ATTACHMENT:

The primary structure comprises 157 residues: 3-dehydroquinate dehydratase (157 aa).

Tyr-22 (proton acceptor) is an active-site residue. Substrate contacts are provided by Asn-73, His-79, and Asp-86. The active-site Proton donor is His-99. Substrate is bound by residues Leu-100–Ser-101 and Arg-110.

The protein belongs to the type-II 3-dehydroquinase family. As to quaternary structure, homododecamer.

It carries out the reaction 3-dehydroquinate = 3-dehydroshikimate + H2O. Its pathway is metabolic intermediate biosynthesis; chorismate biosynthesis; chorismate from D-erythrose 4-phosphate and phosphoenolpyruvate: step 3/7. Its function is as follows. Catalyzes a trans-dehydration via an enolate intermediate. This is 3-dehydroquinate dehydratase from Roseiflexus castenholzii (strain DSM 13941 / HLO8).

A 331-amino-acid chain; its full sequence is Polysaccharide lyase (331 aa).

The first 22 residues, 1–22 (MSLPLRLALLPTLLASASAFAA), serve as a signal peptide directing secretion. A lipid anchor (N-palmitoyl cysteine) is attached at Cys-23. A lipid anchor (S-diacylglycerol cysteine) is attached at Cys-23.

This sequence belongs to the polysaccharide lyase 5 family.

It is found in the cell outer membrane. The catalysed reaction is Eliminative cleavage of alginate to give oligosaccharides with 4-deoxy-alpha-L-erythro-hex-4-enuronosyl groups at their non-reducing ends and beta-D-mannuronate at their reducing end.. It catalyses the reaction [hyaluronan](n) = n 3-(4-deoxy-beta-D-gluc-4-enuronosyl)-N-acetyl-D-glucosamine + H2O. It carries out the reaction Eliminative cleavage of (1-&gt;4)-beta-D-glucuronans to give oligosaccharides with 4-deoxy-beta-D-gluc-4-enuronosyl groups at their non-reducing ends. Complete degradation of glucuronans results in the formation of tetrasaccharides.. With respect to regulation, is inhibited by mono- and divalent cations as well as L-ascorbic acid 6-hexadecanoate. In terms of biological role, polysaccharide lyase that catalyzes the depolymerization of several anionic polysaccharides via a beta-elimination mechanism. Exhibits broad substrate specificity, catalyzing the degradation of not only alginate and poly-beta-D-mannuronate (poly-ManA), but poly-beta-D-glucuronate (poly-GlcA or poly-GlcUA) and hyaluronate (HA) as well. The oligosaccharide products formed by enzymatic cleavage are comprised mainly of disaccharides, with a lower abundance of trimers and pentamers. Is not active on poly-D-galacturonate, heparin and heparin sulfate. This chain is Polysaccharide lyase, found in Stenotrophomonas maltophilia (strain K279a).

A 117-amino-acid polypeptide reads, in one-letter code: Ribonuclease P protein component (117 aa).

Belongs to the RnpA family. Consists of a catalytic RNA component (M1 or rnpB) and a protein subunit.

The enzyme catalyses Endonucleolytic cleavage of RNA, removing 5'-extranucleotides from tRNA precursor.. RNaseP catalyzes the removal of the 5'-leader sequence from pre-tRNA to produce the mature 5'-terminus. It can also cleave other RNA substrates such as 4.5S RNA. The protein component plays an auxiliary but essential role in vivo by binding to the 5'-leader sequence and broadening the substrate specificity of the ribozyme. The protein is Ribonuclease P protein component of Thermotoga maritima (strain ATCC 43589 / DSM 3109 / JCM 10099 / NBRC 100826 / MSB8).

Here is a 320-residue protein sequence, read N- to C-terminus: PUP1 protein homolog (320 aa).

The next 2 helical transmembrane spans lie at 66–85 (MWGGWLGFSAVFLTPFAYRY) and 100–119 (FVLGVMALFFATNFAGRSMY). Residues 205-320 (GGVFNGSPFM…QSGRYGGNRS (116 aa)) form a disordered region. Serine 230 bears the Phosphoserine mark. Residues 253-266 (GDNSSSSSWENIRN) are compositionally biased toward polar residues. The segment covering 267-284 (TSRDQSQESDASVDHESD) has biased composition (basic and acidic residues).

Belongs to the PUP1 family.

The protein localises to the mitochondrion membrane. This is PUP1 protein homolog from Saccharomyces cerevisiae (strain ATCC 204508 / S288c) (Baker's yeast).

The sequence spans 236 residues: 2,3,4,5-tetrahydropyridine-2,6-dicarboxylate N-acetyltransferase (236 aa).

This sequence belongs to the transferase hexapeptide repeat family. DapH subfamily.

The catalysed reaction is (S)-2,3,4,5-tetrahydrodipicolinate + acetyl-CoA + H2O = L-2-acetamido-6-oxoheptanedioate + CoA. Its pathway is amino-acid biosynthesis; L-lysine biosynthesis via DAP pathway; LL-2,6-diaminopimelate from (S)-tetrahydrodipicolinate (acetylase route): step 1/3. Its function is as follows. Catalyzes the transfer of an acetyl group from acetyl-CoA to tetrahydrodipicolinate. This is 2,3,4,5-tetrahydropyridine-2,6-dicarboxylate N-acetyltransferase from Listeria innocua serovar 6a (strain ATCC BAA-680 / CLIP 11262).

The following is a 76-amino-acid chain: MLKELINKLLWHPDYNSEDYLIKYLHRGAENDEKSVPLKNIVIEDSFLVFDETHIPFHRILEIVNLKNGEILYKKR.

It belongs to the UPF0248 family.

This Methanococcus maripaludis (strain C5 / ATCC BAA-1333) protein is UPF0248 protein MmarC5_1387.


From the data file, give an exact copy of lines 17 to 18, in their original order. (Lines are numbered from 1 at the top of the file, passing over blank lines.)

This sequence belongs to the transferase hexapeptide repeat family. DapH subfamily.

The catalysed reaction is (S)-2,3,4,5-tetrahydrodipicolinate + acetyl-CoA + H2O = L-2-acetamido-6-oxoheptanedioate + CoA. Its pathway is amino-acid biosynthesis; L-lysine biosynthesis via DAP pathway; LL-2,6-diaminopimelate from (S)-tetrahydrodipicolinate (acetylase route): step 1/3. Its function is as follows. Catalyzes the transfer of an acetyl group from acetyl-CoA to tetrahydrodipicolinate. This is 2,3,4,5-tetrahydropyridine-2,6-dicarboxylate N-acetyltransferase from Listeria innocua serovar 6a (strain ATCC BAA-680 / CLIP 11262).